February 17, 2017
I was invited to give a keynote talk at the “Shakespeare and the African American Experience” Conference, organized by the SCSU English and Modern Languages department. My topic was “Intercultural Shakespeare: The Politics of Cultural Adaptation.” Many thanks to Dr. Reginald Rampone and Dr. Janice Hawes for putting this event together.
May 12, 2016
I have recently been awarded the John B. and Thelma A. Gentry Award for Teaching Excellence in the Humanities by the College of Architecture, Arts and Humanities at Clemson University. The award is one of Clemson University’s most prestigious teaching awards and recognizes “an outstanding humanities faculty member and provides an annual competitive fund to support projects, materials and activities that will improve and enrich teaching in the humanities.”
April 13-19, 2015
“Twelfth Night” by William Shakespeare
Sunday, April 19 at 3:00pm to 5:00pm
Brooks Center for the Performing Arts, Bellamy Theatre 141 Jersey Lane, Clemson University, Clemson, SC 29634, USA
The Clemson Players present “Twelfth Night.” “If music be the food of love, play on.” Shakespeare’s comic masterpiece is set against a background of romance and mystery. This hilarious story of identical twins and mistaken identity, set in the mystical world of Illyria, explores the universal themes of love and all its ambiguous effects on human behavior.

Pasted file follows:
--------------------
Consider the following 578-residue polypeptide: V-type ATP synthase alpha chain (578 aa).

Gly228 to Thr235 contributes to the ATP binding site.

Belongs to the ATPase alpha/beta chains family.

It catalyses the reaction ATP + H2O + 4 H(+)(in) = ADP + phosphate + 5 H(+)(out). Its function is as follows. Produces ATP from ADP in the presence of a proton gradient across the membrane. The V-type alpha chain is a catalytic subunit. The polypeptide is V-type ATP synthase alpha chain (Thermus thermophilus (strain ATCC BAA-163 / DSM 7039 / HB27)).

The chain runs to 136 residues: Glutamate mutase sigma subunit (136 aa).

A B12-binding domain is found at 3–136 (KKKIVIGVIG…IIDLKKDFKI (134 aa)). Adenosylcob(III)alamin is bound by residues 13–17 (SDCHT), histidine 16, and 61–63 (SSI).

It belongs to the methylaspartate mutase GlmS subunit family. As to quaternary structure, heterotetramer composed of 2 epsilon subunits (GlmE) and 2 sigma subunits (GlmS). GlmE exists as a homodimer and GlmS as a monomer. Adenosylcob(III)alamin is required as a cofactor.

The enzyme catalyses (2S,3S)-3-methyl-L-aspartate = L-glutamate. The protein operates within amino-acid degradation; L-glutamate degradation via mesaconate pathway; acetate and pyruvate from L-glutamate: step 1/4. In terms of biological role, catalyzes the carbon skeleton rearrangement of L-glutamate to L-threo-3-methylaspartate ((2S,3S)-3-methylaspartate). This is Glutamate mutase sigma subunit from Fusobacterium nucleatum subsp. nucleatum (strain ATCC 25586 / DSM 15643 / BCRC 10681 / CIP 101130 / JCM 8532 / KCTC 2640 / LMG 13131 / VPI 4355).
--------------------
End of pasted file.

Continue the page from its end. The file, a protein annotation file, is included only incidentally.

Director: Richard St. Peter
Dramaturg: Lucian Ghita
During the ancient festival of Dionysia, held annually at Athens, each competing playwright presented a tragic trilogy followed by a satyr play. Even though only one such work has survived in complete form, satyr plays are generally thought to have provided comic relief and ironic context to the terrifying world of the tragedies. Their earthy, festive, and irreverent tone shaped to a large extent the form and conventions of Western comedy from the ancient works of Aristophanes and Plautus to commedia dell’arte and Elizabethan theater.
Set in the mythological land of Illyria, at once a former Greek province and an imagined theatrical space, Shakespeare’s Twelfth Night conjures up a Dionysian world in which characters and audiences alike indulge in a fantasy of desire and disguise. Written in 1601, around the same time as Hamlet, the play functions, much like a satyr drama, as a comic foil to Shakespeare’s famous revenge tragedy. Hamlet’s obsessive preoccupation with madness, mourning, masquerade, and masculinity finds interesting ironic echoes in the topsy-turvy universe of the play.
Subtitled What You Will, the comedy alludes to the carnivalesque atmosphere of Twelfth Night or the Feast of the Epiphany, which, in the Elizabethan tradition, marked a period of revelry and misrule. In its playful mixture of brutal comedy and mock gravity, the play inevitably forces us to explore the intricate dynamic between power, sexuality, and gender identity. As audience, however, we repeatedly find ourselves wandering in a gallery of curved mirrors. As Fabian quips in a metatheatrical allusion, “If this were played upon the stage now, I would condemn it as an improbable fiction” (3.4.129-30).
– Lucian Ghita
September 25 & 27, 2013
The event, which was organized in conjunction with the two English literature classes (“Banned Books in World Literature”) I am teaching at Clemson U, was part of the American Library Association’s annual celebration of the Banned Books Week during the last week of September. Students, librarians, and faculty in the English department read excerpts from various books that have been censored or suppressed throughout history.